Smart technologies, power prototyping and what the emergence of slow UX means for designers: Q&A with Samsung’s Senior UX Designer Julian Caraulani
Julian Caraulani is Senior UX Designer at Samsung. Over the past few months, his focus has been on bringing device design into the future through user-centered methodologies that foster strategic innovation.
This week Justinmind spoke with Julian about how holistic UX principles are shaping his perception of digital design and the importance of prototyping in his workflow. Julian also offers his insights into the use of smart technology at Samsung electronics as well as the emergence of slow UX and mixed reality, and what this means for designers everywhere.
Read on for all the gossip.
What’s a day like for Samsung’s Senior UX Designer? How do you organize your team?The brain never stops trying to resolve UX challenges Click To Tweet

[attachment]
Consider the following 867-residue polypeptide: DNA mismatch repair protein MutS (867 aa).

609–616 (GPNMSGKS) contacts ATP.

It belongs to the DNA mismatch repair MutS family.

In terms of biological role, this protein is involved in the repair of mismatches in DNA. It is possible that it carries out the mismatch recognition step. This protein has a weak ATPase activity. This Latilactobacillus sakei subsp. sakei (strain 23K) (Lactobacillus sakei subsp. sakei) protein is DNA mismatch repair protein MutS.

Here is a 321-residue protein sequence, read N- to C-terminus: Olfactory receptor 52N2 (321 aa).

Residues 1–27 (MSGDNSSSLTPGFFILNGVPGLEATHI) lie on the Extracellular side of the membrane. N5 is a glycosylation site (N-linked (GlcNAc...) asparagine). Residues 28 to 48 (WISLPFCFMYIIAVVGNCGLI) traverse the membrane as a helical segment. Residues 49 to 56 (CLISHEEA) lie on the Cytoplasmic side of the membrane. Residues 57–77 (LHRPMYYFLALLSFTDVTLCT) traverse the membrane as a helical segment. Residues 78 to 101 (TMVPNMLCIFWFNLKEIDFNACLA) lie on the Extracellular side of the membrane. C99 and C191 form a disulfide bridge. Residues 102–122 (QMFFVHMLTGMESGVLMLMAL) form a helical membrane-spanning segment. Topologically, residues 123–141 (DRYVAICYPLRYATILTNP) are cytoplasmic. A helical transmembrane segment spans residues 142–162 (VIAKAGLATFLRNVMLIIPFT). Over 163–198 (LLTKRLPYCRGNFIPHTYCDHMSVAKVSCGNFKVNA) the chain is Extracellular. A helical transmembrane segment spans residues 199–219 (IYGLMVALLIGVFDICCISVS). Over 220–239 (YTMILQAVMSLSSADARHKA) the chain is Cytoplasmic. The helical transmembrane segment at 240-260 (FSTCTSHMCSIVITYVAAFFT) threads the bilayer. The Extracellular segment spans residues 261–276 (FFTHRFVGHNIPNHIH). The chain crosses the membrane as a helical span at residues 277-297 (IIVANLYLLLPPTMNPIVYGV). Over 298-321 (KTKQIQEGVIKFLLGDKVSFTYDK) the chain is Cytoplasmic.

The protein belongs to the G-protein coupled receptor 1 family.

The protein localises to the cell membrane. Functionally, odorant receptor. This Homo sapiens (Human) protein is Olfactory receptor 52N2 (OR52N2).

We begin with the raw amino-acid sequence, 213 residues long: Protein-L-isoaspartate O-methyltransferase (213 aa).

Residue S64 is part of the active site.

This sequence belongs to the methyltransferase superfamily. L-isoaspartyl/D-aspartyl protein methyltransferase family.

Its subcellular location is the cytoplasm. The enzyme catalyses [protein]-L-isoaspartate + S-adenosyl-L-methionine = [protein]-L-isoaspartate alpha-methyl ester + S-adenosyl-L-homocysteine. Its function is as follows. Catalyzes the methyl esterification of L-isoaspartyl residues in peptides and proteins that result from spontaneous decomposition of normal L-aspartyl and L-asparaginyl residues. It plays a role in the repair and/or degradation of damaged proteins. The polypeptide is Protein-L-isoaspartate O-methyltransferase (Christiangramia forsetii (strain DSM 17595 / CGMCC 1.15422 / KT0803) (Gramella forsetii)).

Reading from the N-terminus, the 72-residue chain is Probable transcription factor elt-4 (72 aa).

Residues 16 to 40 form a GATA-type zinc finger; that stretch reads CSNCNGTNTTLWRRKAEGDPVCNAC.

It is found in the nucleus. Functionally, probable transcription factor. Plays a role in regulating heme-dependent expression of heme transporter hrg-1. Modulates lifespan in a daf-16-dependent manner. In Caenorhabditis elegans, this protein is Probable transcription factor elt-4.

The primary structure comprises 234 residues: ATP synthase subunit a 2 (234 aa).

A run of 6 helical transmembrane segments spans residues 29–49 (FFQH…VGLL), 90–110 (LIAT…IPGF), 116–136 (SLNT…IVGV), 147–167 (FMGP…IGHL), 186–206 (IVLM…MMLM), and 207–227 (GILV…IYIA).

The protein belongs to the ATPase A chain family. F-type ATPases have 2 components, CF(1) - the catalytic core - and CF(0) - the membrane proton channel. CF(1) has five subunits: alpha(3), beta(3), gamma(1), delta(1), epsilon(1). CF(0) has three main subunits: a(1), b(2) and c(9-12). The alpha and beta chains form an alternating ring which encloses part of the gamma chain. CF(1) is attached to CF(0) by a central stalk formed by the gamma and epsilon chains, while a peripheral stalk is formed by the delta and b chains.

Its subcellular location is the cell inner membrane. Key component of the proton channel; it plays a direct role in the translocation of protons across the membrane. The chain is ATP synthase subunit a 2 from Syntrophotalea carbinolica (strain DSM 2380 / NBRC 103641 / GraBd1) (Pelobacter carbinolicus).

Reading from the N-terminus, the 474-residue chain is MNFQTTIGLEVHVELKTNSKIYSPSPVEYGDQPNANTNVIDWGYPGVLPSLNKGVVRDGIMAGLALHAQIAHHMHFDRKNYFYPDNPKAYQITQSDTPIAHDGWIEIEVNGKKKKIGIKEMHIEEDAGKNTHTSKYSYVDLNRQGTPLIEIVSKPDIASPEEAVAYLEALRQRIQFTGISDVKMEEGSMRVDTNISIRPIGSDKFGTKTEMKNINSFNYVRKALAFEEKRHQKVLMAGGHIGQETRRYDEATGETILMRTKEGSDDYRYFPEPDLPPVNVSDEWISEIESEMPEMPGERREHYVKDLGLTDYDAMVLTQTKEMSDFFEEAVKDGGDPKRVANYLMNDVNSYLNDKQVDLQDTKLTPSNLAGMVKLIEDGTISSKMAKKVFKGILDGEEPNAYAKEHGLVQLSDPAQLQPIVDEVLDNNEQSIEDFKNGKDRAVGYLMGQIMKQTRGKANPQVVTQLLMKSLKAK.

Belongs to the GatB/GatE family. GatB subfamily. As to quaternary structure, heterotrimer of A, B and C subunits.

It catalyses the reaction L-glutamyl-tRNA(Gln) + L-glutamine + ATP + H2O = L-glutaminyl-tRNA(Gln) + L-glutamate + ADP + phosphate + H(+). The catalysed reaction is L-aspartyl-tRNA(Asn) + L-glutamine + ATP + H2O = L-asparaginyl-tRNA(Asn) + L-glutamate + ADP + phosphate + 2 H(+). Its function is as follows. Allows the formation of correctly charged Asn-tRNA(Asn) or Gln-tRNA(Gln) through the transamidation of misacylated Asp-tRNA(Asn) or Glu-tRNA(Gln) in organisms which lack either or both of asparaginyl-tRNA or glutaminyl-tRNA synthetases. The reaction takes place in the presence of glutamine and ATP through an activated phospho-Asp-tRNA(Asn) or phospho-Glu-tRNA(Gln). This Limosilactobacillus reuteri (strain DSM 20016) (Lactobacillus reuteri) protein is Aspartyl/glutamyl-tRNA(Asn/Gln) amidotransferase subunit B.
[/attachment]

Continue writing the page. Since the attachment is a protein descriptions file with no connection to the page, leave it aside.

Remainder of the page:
I usually start the day with an open conversation with my team. At Samsung, we try to avoid formalising our process too much (no stand-ups or rigid meetings), as designers can sometimes become slaves to the process, when it should be the other way around. Those conversations include everything from the project catch-ups, to industry news that we find interesting and even ideas that have snuck in from outside the office.
This tends to encourage people to open up about unusual connections between work and all other experiences they have on a daily basis. The brain never stops trying to resolve UX challenges, make or break patterns – and often the best ideas come to mind when you stop looking for them.
What role does prototyping play in your UX design process?A process that is not critically dependent on prototyping is not a UX process. Click To Tweet
The design process and prototyping are inseparable, and interdependent on each other. A principle that never aims to manifest itself into the real world is at best just a philosophical statement.